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Thursday, January 19, 2017

“HOUSE” CLEANING: One Day Before December 15, 2016 Federal Sentencing, Steven “Mr. Lack of Financial Resources” Ingersoll Paid Off $13,623.54 Property Tax Debt On His Bay City Webster House Bed & Breakfast; Resolved April 6, 2016 Bay County Tax Forfeiture Foreclosure


“On a rocket sled to an ethics-free hell.”
 

Oh, to have access to Steven Ingersoll's seat cushions for just one day!

During his sentencing hearing, Ingersoll essentially acknowledged that he took money from where ever he could find it and moved it to where ever he needed, at will: 

“When $30,000 was needed for this or that, I looked in my accounts online in the bank and just found the money where it was and spent it on the project, figuring I’d clean it up once I got my accounting in order. That’s what I did. I rifled through the seat cushions essentially to get the money to do the things that I needed to do.” 

Although Ingersoll managed to bamboozle convince a federal judge his Noss-fueled money gusher had gone dry and his broke-ass was too strapped to pay the cost of  “a fine, the costs of incarceration and the costs of supervision”, he miraculously scrounged enough cheddar to pay off nearly $14,000 his Webster House Bed & Breakfast owed in delinquent Bay County property taxes on December 14, 2016—just one day before he was sentenced to 41 months in federal prison by United States District Judge Thomas L. Ludington.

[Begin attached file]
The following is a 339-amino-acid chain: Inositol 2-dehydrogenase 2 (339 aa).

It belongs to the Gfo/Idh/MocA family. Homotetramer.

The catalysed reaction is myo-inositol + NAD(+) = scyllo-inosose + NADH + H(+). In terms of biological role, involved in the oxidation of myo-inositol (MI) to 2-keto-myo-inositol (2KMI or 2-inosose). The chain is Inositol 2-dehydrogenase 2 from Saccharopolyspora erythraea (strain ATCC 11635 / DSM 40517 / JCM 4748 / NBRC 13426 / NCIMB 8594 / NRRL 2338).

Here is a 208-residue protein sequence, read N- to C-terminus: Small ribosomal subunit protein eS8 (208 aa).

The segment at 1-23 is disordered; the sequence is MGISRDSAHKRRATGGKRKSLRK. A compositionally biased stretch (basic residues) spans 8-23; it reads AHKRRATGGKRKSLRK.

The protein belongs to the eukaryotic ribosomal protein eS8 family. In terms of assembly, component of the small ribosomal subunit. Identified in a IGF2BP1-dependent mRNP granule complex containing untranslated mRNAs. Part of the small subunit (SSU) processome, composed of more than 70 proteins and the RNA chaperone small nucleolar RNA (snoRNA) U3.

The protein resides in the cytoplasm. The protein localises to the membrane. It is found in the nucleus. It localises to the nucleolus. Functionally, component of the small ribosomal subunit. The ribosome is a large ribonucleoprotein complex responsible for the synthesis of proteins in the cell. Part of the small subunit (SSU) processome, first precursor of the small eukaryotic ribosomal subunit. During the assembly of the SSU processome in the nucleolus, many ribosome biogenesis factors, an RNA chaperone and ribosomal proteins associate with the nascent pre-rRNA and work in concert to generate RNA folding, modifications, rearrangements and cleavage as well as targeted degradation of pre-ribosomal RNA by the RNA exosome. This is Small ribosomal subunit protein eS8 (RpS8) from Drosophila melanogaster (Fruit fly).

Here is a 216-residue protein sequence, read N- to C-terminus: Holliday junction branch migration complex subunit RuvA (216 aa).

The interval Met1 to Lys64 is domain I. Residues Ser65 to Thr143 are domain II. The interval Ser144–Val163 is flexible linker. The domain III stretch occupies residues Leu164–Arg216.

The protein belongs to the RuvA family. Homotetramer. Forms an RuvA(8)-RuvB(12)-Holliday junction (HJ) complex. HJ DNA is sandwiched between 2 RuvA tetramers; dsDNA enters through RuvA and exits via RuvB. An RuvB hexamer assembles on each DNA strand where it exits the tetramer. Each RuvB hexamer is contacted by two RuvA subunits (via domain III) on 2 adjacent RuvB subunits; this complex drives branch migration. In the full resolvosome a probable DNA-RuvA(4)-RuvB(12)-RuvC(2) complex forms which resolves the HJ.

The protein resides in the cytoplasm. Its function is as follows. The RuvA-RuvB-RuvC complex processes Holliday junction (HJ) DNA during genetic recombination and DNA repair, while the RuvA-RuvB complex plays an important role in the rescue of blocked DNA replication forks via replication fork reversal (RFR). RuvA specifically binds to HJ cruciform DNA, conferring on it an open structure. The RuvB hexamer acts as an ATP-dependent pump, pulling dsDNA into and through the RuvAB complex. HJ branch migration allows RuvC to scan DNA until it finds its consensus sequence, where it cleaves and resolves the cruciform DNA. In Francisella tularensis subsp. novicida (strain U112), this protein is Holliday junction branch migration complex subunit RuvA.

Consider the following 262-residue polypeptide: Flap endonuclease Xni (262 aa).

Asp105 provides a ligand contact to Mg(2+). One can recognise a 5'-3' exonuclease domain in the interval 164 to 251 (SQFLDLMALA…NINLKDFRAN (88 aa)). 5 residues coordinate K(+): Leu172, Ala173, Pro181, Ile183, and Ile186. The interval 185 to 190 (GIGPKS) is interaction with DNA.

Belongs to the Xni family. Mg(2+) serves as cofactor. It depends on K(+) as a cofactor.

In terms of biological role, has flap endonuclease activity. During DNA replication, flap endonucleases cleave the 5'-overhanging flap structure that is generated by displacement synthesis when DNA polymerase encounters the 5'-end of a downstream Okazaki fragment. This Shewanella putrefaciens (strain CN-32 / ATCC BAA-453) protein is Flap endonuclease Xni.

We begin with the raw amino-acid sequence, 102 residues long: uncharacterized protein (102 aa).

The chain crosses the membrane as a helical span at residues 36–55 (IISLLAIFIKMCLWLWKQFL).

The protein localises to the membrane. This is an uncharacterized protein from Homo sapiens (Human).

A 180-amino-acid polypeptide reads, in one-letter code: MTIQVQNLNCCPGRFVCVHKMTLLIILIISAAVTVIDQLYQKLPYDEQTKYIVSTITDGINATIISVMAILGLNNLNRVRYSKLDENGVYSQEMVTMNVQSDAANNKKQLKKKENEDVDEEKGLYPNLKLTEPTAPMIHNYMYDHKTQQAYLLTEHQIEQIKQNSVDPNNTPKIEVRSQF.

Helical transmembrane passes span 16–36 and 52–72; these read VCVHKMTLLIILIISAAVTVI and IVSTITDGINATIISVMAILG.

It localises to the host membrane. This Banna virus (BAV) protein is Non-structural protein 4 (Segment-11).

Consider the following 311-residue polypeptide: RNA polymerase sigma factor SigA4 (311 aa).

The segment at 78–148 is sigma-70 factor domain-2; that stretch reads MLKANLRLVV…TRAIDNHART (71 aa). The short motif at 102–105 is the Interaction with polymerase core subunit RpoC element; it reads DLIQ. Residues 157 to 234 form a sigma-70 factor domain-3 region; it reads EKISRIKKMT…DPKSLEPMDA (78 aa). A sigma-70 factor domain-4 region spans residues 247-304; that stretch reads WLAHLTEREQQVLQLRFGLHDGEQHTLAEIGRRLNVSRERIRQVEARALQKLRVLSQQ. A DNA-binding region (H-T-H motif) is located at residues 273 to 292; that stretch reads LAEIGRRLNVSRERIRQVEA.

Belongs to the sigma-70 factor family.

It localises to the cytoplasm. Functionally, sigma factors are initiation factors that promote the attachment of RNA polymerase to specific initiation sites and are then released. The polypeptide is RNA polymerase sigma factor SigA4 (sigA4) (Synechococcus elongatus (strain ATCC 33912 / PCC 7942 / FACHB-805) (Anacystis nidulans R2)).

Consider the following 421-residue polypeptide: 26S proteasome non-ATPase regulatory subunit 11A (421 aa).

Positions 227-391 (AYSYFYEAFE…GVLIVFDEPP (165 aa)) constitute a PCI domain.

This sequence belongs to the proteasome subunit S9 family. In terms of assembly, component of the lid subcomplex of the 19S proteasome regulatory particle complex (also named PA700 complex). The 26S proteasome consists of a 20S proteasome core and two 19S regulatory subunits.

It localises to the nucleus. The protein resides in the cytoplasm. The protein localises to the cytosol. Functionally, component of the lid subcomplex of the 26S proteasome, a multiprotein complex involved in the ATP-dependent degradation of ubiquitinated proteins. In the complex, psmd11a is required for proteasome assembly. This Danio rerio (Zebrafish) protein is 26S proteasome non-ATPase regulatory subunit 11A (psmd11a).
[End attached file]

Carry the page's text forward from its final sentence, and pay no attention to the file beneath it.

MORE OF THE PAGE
On December 15, 2016, Steven Ingersoll was sentenced after having been found guilty on March 10, 2015 of three counts: conspiracy to defraud the United States, and two counts of tax evasion. 

But here's the thing: even though the government estimated his total tax debt between $550,000 and $1,500,000, and at least $2.0 million washed in and out of his pockets between 2012-2015 (years when he did not file a tax return, let alone actually pay taxes), Ingersoll's actual “criminal monetary penalties” were shockingly small.

Here's why: Judge Ludington waived “the imposition of a fine, the costs of incarceration and the costs of supervision, due to the defendant's lack of financial resources”. 

Ingersoll was ordered to pay just $10,145.00 to the IRS, and only $11,762.23 for the cost of his prosecution—an amount estimated north of $2.0 million.




According to Michigan business entity records, Ingersoll filed the 2015, 2016 and 2017 annual statements for the Webster House B&B, LLC on December 21, 2016.



The Webster House was at the center of a scandalous, corner-and-hole deal (proposed in late November 24, 2014 on Ingersoll's behalf by then-president of the Grand Traverse Academy board of directors, Brad Habermehl), with the bed & breakfast offered by Ingersoll as security for a $300,000 commercial loan.

In an email sent by Ingersoll to Brad Habermehl at 6:42am on November 24, 2014, he claimed the Webster House at “recently valued at $1.1mm”.


Sure looks to me like Ingersoll is feathering his own nest...again!

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